8. THERE WILL BE AT LEAST ONE HANDMAID FUNERAL.

A scene from 'The Handmaid's Tale'
Hulu

While Miller wouldn’t talk about who the handmaids are mourning in a teaser shot from season two that shows a handmaid’s funeral, he was excited to talk about creating the look for the scene. “Everything from the design of their costumes to the way they look is so chilling,” Miller told Entertainment Weekly. “These scenes that are so beautiful, while set in such a terrible place, provide the kind of contrast that makes me happy.”

9. ELISABETH MOSS SAYS THE TONE WILL BE DARKER.

Like season one, Miller says that The Handmaid’s Tale's second season will again balance its darker, dystopian themes with glimpses of hopefulness. “I think the first season had very difficult things, and very hopeful things, and I think this season is exactly the same way,” he told the Los Angeles Times. “There come some surprising moments of real hope and victory, and strength, that come from surprising places.”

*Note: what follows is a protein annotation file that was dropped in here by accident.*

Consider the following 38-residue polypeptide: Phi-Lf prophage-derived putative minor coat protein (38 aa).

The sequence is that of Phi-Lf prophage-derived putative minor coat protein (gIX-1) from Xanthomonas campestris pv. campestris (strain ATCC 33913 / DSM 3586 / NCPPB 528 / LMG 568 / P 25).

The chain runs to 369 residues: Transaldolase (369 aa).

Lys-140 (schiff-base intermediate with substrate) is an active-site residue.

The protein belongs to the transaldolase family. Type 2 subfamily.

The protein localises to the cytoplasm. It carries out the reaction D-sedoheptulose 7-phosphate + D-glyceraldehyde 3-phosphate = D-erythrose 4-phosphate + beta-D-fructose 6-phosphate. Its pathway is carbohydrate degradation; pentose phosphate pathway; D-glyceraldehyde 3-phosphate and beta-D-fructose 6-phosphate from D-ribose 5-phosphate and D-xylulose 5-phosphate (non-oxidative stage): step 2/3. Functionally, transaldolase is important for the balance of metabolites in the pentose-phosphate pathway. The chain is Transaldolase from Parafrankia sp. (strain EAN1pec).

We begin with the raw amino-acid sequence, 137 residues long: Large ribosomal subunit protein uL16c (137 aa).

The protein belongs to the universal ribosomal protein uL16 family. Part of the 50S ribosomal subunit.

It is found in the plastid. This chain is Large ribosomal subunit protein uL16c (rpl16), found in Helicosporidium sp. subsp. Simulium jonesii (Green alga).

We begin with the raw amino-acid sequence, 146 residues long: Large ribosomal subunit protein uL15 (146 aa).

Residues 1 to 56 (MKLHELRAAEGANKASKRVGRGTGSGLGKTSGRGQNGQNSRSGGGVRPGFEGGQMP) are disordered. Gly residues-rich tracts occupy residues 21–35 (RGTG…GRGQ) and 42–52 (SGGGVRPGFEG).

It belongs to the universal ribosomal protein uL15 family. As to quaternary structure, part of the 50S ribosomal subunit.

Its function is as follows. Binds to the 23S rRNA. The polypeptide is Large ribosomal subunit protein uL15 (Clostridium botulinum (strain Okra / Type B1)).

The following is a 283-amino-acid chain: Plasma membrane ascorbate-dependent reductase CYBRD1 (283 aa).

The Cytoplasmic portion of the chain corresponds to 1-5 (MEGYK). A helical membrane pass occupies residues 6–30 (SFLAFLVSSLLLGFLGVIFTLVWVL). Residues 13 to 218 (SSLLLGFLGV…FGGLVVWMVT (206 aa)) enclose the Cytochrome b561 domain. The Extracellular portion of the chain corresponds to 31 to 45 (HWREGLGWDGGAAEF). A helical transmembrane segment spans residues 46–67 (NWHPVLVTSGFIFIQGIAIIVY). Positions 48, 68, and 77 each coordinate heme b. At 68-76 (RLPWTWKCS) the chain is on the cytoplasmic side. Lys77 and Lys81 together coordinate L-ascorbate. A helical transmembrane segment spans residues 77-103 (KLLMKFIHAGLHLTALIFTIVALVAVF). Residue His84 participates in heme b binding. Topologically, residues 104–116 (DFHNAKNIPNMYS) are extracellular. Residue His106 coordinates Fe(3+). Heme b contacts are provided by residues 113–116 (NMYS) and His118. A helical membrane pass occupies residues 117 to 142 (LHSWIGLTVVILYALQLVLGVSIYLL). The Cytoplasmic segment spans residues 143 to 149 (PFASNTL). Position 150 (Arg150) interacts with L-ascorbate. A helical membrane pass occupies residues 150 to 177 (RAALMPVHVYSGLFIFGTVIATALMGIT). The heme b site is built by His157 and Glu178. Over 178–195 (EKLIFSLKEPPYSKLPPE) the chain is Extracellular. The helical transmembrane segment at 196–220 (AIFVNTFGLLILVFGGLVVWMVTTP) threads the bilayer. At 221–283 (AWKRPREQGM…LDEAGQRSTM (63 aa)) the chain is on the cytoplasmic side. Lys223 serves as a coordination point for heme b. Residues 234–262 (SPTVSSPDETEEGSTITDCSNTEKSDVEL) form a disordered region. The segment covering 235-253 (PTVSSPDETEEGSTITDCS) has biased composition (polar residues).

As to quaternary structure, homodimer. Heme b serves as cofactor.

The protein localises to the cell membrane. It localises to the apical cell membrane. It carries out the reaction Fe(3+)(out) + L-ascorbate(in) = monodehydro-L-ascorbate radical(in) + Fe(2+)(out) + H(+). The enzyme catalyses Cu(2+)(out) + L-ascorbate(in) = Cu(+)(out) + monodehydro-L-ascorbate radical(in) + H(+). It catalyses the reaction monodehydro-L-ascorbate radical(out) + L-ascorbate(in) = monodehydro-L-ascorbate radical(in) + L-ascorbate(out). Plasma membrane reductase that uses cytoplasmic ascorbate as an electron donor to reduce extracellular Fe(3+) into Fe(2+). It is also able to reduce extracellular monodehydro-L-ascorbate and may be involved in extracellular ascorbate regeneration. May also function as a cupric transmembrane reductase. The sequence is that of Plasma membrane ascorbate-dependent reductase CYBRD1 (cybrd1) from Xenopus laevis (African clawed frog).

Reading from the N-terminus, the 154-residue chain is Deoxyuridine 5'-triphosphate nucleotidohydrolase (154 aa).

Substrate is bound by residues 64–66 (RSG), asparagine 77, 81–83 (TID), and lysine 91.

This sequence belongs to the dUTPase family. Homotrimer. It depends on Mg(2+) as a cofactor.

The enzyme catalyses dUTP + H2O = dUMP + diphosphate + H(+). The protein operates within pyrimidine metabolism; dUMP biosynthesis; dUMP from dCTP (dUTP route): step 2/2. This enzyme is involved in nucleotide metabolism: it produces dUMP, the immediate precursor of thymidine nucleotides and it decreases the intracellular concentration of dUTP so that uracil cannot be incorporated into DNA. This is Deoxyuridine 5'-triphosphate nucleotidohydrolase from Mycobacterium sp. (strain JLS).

Moss, however, has a different opinion. “It's a dark season,” she told reporters at TCA. “I would say arguably it's darker than Season 1—if that's possible.”

10. IT WILL ALSO BE BLOODIER.

A scene from 'The Handmaid's Tale'
Hulu

When pressed about how the teaser images for the new season seemed to feature a lot of blood, Miller conceded: “Oh gosh, yeah. There may be a little more blood this season.”

nextArticle.image_alt|e
NUS Environmental Research Institute, Subnero
arrow
technology
Researchers in Singapore Deploy Robot Swans to Test Water Quality
NUS Environmental Research Institute, Subnero